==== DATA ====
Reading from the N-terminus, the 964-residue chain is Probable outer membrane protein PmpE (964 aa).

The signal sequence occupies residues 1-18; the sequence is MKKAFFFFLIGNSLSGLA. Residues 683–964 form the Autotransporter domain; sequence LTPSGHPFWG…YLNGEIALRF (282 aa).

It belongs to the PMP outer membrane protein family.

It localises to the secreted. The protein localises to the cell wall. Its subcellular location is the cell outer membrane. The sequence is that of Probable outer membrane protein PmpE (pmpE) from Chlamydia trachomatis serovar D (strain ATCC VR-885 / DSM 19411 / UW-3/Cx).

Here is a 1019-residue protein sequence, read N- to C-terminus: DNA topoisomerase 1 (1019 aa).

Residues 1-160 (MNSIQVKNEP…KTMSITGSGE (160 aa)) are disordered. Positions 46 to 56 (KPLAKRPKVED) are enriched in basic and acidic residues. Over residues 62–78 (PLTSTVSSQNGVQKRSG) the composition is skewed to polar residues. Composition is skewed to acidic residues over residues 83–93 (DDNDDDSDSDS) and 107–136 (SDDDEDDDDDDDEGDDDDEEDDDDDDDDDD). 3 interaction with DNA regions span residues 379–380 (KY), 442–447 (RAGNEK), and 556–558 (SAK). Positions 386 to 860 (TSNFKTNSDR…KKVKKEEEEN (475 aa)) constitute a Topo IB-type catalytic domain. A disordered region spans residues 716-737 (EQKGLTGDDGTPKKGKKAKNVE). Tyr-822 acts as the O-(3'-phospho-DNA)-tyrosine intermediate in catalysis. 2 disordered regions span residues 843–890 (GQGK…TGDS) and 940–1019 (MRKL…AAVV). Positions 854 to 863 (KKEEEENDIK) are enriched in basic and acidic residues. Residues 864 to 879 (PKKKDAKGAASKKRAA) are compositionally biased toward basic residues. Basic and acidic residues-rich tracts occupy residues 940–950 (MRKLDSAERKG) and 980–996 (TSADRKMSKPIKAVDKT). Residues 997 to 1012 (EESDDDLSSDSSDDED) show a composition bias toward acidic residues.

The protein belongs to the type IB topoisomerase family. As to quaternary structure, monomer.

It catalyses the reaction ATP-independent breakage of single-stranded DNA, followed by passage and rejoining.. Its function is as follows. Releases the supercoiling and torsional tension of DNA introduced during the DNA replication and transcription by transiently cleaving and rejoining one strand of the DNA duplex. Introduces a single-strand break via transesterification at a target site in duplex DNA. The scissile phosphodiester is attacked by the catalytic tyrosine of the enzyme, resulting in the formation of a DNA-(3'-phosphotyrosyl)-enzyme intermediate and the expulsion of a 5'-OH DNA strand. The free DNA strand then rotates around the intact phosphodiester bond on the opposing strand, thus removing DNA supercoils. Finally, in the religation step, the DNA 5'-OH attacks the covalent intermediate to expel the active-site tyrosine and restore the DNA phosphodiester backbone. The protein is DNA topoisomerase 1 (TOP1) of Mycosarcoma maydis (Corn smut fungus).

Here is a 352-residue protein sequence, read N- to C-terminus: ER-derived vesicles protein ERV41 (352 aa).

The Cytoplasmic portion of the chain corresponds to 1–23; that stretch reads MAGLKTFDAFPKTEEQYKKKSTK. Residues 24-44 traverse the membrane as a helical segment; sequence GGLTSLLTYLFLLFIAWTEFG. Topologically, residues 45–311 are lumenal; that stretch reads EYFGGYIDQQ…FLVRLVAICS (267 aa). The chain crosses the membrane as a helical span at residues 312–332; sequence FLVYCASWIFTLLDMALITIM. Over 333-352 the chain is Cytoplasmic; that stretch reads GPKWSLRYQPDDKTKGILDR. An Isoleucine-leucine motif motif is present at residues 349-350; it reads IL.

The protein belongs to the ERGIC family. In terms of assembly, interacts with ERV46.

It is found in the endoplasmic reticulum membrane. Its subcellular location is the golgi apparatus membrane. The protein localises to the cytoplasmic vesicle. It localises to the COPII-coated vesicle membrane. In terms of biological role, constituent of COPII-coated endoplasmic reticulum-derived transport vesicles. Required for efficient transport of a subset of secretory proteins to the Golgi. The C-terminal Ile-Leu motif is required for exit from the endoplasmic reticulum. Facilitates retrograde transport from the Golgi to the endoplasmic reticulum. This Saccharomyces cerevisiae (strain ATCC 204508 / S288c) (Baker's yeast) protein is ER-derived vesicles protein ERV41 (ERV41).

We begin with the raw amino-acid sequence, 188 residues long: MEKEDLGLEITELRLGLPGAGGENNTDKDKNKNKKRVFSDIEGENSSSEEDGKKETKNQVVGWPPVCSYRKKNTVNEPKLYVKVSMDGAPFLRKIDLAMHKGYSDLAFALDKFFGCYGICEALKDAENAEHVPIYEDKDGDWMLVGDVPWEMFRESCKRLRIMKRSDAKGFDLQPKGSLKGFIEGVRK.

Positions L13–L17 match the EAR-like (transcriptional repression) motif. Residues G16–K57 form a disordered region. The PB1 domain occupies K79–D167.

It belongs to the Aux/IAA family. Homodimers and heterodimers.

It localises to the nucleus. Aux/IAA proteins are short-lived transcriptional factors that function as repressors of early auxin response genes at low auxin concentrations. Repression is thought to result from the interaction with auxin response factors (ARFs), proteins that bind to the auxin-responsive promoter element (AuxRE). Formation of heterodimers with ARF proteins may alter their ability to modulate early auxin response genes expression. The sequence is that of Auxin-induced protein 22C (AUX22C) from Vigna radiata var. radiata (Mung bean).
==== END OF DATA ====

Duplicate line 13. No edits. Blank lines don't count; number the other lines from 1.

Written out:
We begin with the raw amino-acid sequence, 188 residues long: MEKEDLGLEITELRLGLPGAGGENNTDKDKNKNKKRVFSDIEGENSSSEEDGKKETKNQVVGWPPVCSYRKKNTVNEPKLYVKVSMDGAPFLRKIDLAMHKGYSDLAFALDKFFGCYGICEALKDAENAEHVPIYEDKDGDWMLVGDVPWEMFRESCKRLRIMKRSDAKGFDLQPKGSLKGFIEGVRK.